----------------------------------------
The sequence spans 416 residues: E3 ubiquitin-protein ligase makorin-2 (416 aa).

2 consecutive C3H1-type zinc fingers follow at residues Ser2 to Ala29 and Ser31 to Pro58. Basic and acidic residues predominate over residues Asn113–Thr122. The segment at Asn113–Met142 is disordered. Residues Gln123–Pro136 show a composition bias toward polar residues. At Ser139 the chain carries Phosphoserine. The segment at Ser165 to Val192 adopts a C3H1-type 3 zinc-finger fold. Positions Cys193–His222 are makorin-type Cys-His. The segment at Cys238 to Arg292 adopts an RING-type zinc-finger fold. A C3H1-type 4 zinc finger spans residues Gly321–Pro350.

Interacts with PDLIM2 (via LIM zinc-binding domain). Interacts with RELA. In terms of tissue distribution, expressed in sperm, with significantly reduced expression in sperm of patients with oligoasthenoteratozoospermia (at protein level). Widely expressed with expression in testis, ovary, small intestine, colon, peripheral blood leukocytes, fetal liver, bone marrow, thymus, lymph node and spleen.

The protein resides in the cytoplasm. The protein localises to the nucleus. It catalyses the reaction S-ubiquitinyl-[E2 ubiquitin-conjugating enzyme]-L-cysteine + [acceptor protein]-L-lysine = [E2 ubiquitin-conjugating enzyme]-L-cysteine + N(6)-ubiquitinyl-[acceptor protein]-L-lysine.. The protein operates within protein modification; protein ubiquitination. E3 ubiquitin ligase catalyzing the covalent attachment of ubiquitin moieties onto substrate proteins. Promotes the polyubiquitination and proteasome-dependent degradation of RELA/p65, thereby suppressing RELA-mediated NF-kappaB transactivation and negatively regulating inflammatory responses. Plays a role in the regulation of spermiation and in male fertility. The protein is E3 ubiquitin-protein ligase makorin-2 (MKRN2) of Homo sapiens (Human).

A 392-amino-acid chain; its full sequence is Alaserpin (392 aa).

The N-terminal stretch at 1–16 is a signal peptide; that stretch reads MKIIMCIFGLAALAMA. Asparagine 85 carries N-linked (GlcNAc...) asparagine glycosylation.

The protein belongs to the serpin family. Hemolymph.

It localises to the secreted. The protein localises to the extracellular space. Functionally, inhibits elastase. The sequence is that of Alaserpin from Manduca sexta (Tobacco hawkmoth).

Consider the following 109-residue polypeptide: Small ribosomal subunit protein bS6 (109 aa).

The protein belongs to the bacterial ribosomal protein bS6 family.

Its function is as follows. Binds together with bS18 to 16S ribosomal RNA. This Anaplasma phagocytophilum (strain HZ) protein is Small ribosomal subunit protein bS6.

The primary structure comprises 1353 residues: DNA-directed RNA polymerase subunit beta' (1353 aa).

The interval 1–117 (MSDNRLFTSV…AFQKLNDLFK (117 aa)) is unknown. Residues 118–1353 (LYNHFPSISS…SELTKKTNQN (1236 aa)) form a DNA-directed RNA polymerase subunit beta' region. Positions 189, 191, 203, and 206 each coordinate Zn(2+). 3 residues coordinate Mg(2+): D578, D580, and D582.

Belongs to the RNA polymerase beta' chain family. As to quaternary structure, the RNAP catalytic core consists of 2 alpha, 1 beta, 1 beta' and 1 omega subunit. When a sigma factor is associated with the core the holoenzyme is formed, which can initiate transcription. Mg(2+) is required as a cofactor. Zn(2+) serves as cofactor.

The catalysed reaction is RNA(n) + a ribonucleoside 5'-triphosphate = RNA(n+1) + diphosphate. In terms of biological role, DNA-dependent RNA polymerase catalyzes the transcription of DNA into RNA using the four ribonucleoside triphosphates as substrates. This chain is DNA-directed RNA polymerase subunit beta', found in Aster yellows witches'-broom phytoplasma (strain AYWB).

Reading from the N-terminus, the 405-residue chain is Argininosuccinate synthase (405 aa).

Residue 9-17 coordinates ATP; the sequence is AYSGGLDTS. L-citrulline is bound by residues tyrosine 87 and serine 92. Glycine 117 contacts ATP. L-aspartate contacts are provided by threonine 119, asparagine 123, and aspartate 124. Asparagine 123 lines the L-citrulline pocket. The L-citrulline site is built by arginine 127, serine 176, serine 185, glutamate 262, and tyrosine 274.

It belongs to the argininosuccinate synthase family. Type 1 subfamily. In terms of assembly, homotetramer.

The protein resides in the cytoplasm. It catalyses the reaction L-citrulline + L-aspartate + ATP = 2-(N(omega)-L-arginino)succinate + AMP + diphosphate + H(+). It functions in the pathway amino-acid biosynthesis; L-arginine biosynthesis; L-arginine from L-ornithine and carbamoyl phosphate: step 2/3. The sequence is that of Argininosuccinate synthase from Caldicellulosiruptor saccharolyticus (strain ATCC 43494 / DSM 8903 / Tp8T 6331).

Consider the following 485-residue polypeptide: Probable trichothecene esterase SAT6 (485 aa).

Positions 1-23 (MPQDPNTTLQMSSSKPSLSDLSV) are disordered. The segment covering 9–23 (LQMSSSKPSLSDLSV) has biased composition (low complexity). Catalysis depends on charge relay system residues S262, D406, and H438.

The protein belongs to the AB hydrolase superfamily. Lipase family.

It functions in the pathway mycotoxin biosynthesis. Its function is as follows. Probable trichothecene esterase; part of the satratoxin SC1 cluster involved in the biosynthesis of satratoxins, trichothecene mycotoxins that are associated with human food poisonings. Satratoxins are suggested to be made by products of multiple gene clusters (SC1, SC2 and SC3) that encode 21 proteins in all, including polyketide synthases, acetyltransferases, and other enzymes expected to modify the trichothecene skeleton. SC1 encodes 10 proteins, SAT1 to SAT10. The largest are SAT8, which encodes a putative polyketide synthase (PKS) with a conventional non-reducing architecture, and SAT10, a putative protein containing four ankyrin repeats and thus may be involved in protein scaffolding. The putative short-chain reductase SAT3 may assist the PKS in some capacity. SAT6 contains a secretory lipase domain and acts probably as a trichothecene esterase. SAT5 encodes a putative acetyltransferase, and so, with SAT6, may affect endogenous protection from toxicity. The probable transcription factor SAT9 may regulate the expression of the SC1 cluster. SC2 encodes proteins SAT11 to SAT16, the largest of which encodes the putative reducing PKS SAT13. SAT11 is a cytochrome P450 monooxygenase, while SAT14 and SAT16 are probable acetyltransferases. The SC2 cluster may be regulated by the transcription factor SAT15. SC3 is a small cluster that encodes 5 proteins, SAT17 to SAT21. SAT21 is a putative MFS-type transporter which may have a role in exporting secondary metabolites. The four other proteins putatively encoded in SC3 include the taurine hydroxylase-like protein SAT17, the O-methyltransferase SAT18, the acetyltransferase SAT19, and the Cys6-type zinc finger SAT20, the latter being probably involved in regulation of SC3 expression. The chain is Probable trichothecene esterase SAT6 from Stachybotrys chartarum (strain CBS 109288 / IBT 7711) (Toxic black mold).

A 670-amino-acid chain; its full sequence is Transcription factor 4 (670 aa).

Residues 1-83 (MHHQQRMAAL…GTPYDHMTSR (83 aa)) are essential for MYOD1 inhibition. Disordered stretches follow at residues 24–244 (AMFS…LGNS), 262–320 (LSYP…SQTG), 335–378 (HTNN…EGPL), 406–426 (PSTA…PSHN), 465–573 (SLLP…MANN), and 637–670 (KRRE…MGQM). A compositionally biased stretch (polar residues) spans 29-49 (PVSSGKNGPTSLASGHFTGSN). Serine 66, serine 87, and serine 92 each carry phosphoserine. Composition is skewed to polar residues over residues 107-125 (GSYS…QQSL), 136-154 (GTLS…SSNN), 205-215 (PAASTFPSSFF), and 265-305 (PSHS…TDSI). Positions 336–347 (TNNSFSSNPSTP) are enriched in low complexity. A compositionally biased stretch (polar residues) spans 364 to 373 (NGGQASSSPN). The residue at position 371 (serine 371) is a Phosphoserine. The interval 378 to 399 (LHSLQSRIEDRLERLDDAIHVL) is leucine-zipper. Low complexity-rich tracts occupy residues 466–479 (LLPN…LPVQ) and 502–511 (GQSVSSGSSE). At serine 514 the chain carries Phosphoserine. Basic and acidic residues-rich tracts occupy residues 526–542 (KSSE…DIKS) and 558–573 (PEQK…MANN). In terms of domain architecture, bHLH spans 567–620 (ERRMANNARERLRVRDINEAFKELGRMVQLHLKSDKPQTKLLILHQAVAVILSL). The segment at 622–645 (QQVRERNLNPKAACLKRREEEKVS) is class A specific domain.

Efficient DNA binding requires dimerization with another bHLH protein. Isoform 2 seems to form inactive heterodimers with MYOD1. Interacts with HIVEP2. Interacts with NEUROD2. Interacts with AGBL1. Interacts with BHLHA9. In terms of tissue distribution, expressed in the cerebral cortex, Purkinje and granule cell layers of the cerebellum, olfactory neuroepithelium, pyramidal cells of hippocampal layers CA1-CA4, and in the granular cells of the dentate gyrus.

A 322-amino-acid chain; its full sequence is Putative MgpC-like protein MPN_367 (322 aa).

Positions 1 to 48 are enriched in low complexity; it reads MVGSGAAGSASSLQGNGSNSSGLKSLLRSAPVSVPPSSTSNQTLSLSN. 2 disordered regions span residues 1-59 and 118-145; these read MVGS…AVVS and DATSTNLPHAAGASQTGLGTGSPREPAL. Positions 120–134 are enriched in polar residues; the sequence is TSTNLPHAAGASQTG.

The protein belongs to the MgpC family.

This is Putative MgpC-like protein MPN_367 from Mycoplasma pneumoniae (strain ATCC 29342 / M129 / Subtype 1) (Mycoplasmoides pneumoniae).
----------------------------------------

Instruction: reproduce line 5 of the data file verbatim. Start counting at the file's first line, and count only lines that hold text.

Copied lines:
A 392-amino-acid chain; its full sequence is Alaserpin (392 aa).